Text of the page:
An astonishing political year

Often around the end of the year, various pundits reflect on events that have taken place in the year just past and look forward to what might happen in the year to come. In 2016, there have been many noteworthy events, particularly some of the more distressing ones unfolding in the wider world (and a lot more to come in 2017), but I would like for now to reflect on three, all in the area of politics, where I have had some involvement, at least as a blog writer.

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What have Del, Nigel and Donald all got in common?

My political journey last year kicked off just before the May elections. These weren’t the biggies compared for example with the General Elections, but as far as my own locality was concerned, the Borough of Southend on Sea, it was pretty significant. For one thing, the result could affect the balance of power as to who controlled the Council and regarding my own ward, I felt it was my civic duty to pay attention to what was going on, and so I organized a hustings. Interestingly, of those taking part, Independent, Conservative, Labour and UKIP, I had in the past voted for all those “parties”. The only one I hadn’t voted for was Green and so I dealt with that deficiency this time, not just because I wanted to encourage the eager young not expected to win candidate by pushing him over the 100 votes mark (which happened) but I liked his approach to one local issue – opposing further development on greenbelt land and regenerating the town centre instead. As it happened, the sitting Independent guy won and I was happy as he has been a goodish councilor. I was sorry for my Labour and Conservative friends, who worked hard and would have made good councilors had they got in. I even helped Del, the Conservative guy, deliver some of his leaflets and was one of his tellers on the day, later enjoying the show when the count took place. Interesting both scored around the same as the UKIP guy, vote wise, who I felt was a good chap but uninspiring and without a feel for local issues. It seemed what was on the minds of many of those who did vote for him was the forthcoming EU referendum. It turned out the Conservatives by some dubious dealings were able to overthrow the Rainbow administration.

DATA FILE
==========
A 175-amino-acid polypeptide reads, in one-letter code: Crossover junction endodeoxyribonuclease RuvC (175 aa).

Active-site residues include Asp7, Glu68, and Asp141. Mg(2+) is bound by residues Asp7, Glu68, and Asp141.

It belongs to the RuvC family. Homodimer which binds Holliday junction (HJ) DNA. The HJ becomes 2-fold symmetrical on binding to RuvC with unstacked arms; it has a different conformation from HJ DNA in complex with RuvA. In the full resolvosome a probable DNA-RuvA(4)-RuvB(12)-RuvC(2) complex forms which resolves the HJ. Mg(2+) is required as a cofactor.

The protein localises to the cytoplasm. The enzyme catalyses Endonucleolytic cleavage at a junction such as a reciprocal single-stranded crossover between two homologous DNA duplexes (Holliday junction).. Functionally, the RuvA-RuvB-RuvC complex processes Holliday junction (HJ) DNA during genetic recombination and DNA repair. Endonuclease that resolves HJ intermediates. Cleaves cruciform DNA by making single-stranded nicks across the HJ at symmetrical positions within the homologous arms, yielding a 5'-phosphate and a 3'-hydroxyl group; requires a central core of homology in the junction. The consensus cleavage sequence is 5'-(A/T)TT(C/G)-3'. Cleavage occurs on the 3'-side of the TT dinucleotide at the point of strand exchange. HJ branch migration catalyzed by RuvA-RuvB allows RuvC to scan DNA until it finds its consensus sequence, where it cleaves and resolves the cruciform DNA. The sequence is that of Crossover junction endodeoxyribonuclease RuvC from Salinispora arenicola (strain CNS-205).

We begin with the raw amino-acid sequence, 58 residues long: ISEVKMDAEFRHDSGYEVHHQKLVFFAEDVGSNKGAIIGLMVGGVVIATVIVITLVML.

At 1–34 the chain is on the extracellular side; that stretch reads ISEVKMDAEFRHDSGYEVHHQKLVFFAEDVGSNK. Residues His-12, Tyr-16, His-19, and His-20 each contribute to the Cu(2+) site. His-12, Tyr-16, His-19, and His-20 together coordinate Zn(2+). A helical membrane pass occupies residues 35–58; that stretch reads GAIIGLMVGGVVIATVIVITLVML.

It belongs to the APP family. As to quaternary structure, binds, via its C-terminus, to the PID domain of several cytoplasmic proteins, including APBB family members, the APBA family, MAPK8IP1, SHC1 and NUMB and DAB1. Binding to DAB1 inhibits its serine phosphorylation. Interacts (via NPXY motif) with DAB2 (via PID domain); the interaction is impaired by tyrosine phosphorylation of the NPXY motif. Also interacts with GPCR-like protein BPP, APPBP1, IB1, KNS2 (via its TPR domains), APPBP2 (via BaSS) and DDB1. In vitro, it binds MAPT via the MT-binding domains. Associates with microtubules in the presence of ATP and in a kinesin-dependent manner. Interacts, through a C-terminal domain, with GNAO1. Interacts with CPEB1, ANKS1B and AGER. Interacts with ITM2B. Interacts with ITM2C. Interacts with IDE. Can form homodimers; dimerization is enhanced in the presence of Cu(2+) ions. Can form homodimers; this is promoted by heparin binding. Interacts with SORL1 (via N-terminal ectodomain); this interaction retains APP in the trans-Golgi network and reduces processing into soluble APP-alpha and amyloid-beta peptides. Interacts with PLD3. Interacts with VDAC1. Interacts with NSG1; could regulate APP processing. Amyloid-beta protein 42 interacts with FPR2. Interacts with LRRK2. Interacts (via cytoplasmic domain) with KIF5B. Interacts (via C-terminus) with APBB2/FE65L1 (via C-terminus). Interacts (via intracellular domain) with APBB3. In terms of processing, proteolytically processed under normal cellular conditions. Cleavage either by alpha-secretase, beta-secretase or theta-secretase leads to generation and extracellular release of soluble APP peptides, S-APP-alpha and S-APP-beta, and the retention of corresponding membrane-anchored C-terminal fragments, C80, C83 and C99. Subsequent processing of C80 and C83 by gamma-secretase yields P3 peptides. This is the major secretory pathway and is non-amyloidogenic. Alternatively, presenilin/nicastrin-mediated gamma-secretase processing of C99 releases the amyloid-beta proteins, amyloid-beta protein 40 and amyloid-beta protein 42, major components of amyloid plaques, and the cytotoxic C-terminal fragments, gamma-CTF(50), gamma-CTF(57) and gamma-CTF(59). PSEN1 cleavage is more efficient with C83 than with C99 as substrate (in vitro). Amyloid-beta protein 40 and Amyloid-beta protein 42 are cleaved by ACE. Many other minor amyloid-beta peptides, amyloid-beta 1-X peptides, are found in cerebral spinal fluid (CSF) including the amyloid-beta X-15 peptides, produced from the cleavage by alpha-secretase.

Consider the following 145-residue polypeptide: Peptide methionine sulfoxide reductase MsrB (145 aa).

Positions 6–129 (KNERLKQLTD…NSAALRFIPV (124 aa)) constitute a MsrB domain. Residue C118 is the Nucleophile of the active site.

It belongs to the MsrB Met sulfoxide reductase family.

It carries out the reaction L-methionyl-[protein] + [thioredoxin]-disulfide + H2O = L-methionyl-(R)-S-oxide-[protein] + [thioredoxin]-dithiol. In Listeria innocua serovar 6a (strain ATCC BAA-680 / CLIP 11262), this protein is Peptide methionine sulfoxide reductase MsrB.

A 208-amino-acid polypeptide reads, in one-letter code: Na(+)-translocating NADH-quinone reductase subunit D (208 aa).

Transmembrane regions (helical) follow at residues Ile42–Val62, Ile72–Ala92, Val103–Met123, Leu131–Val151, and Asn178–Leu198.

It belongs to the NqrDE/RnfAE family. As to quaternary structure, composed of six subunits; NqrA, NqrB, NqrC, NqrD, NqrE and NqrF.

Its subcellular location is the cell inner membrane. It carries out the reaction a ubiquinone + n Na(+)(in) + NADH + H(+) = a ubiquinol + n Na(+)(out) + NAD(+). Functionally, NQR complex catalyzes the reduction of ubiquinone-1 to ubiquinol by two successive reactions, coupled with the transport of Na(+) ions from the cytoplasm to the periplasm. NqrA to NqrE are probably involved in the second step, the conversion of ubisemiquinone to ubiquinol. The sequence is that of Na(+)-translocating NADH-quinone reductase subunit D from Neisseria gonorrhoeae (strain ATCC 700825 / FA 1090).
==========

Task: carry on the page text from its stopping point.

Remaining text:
Regarding the EU Referendum, it was an issue I was particularly interested in. What was a bit different was that the campaigning was not on political lines and while it seemed Left = Remain and Right = Leave, it was also a gamble by the Right leadership (David Cameron) in the light of so much party and electorate discontent (who did all they could to get people to vote Remain, unsuccessfully it turned out) to hold a referendum, and the number of working class Leave voters. One of the quirks of the whole affair was the strange mix of bed fellows heading up the In and Out campaigns respectively, and Mr Brexit himself (Nigel Farage) being largely ostracized by both sides. As a lifelong Euroskeptic, I might have been expected to vote OUT. But I felt beholden to check out the issues, sadly clouded in fear and half truths, and ask the question: even if the EU had a lot to be desired, whether or not we would be better off if we remained in rather than left? In the end I came down on Leave and argued my case via my blogs and on Facebook etc., sadly falling out with a number of folk who felt that to be a terrible decision. This issue stimulated passions as few others have and both sides felt they were right. Like most I was surprised that we voted to leave the EU, but pleased we did even if with some trepidation. Like many, it was with consternation I saw the wriggling out tactics of those who didn’t get the verdict they wanted and the slow pace of progress and lack of leadership negotiating Brexit deals when the outcome was known, and on the other side overt racism by some fired up by the result.